The play “ A Raisin In The Sun “ wrote by Lorraine Hansberry is a inspiring play about the Younger family. A typical African American family in the late 1950’s trying to make life better for themselves. They’re a family trying to overcome the difficulties and obstacles that comes with being black in America in that time. Obstacles such as lynchings,segregation,racial discrimination and overall the difficulties that comes with being black in America. With external problems within the family the characters also internal conflicts within themselves. From seeing the family fight with one another to loving each dearly it was big character development. In my essay i will discuss how the Younger family dealt with their conflicts and discuss the resolutions they came up with.
Throughout the 1950s, people of color have struggled with achieving their dreams due to the lack of equality that is portrayed in that specific time era. It has been a constant battle for equality for all races and genders over the course of time. In Lorraine Hansberry’s play A Raisin In the Sun the character Beneatha struggles with her racial inequality, education, and gender stereotyping. These specific struggles are the blocks she deals with trying to achieve her dream.
A Raisin in the Sun addresses major social issues such as racism and feminism which were common in the twentieth century. The author, Lorraine Hansberry, was the first playwright to produce a play that portrayed problematic social issues. Racism and gender equality are heavily addressed throughout the play. Even though we still have these issues today, in the 1950’s and 60’s the issues had a greater part in society. Racism and gender have always been an issue in society, A Raisin in the Sun is an important piece of American history during that time period. The famous play shows the audience the life it was like to live as a black female, and shows the struggles that the Young family faced being the first African American family to move into a white neighborhood. This play is considered a
A Raisin in the Sun is feminist because, the play encourages women to develop an identity for themselves, particularly through education and career. Beneatha dreams to be a doctor, which is a male-dominated profession. She says, “I am going to be a doctor and everybody around here better understand that!” (Hansberry 33). This shows her feminist attitude in the play when Beneatha takes a largely optimistic stance when facing troubles of entering a male-dominated profession, implying that she is a ‘non-conformist’. Additionally, Beneatha refuses to “just get married and be quiet” (Hansberry 22), as her chauvinistic brother, Walter Lee, expects her to be. This is depicted by the Beneatha’s sarcastic retort to Walter: “Forgive me for ever wanting anything at all!” (Hansberry 21), when they quarrel about Beneatha’s high ambitions and unruly independence she gained through education. This illustrates her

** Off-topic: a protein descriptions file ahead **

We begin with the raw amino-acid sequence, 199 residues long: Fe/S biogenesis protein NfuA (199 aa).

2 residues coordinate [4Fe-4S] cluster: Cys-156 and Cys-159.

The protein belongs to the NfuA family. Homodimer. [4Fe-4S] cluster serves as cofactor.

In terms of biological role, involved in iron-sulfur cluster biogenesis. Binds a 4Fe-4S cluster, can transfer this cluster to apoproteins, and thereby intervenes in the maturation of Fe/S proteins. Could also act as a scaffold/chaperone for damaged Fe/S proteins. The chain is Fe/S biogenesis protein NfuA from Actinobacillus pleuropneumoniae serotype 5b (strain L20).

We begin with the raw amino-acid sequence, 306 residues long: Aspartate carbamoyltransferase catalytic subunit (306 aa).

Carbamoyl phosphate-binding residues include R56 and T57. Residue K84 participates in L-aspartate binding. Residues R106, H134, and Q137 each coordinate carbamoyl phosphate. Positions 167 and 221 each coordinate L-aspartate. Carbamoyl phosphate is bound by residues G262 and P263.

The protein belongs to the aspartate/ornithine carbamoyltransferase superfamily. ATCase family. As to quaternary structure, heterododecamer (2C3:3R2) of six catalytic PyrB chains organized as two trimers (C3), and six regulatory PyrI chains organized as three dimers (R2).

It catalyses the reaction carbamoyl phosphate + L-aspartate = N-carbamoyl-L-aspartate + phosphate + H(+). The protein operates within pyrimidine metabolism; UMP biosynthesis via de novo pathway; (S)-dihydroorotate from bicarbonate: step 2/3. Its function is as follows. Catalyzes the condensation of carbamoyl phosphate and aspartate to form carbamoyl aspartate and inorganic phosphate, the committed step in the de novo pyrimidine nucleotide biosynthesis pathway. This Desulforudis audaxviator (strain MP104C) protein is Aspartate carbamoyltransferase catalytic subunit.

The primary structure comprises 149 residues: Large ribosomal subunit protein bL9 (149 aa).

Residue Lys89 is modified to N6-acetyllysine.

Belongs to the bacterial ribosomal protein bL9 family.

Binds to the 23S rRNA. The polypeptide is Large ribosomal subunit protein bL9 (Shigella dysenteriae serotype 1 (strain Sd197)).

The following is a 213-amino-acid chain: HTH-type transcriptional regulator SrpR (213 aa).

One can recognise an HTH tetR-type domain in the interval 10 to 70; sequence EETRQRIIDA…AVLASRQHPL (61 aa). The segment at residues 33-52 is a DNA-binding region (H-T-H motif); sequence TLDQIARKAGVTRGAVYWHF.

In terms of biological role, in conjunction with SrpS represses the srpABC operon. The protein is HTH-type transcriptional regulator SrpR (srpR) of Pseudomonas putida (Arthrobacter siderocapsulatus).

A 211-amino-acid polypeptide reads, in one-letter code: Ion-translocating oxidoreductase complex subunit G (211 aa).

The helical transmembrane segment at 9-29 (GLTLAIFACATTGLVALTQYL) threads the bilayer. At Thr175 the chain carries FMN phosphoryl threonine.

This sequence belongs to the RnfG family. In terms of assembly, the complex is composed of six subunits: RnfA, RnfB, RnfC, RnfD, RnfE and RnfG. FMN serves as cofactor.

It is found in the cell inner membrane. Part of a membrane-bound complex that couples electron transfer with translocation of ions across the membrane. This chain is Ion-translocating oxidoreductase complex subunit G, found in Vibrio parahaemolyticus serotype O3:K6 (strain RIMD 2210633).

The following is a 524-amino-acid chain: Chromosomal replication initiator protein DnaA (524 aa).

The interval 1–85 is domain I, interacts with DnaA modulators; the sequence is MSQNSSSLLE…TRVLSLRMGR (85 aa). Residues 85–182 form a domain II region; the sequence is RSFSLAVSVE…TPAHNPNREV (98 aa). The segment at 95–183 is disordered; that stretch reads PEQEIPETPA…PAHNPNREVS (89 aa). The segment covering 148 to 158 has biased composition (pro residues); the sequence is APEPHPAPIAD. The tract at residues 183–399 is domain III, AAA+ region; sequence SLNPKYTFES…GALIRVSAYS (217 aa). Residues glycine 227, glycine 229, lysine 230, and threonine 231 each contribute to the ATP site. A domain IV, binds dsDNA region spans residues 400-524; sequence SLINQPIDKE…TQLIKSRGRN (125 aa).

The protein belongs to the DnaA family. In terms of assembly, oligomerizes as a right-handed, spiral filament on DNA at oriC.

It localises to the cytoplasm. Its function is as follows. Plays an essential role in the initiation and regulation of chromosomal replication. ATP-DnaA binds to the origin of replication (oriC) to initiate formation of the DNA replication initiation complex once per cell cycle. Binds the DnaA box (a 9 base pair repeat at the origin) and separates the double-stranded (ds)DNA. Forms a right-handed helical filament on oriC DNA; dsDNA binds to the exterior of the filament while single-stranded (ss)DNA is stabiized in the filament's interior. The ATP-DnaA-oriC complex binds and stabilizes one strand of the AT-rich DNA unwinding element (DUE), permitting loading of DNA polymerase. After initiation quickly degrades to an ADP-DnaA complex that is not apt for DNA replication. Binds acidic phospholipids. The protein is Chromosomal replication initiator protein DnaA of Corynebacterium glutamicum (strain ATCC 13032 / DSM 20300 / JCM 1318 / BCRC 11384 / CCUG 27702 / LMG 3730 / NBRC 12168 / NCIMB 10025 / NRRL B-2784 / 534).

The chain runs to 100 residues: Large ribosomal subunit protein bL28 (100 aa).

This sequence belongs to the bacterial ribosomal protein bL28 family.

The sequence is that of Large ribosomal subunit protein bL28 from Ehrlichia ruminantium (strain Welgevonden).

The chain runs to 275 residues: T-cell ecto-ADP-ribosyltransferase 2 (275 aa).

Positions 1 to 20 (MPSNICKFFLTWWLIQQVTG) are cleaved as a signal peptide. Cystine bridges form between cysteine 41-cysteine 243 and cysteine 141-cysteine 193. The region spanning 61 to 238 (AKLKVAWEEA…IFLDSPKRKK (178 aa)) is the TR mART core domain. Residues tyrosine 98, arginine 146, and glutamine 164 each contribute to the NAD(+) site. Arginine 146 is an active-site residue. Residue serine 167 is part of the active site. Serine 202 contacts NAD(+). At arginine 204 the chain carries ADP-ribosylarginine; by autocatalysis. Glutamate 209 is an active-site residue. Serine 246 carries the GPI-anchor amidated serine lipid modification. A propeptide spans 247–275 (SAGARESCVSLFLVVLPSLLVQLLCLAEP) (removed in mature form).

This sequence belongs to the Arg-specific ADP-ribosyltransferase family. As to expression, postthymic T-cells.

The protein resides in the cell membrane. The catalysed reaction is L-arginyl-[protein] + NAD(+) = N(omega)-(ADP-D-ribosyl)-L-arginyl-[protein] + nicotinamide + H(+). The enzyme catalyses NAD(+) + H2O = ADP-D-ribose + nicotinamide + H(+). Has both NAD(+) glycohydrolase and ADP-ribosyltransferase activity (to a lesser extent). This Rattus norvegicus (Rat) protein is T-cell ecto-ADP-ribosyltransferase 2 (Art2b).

Just within the recent decades, men and women started to fight against the gender stereotypes and started to challenge their roles in a family and in the society. The play, A Raisin in the Sun, portrays the lives of African–Americans during the 1950s. Lorraine Hansberry, a writer and a social activist, reinforced the traditional gender roles, especially female’s, by depicting how the Youngers interact and how they act in an economical struggle. Throughout the play, A Raisin in the Sun, she uses Walter Lee Younger, Ruth Younger and Lena Younger to reinforce the traditional role of fathers, wives and mothers within a family.
The setting of the Raisin in the Sun is the ghetto of Chicago, where most black families lived and most of these black families had dreams of moving to a better neighbourhood, because of crime, but the housing industry causes segregated housing and manipulates communities with white fears of black integration. When Lorraine Hansberry was a child, her family also experienced the results of a government unconcerned with blacks leaving segregation. Lorraine used her play to tell people about her own struggle with racism, her play shows us that her problems were handled with determination.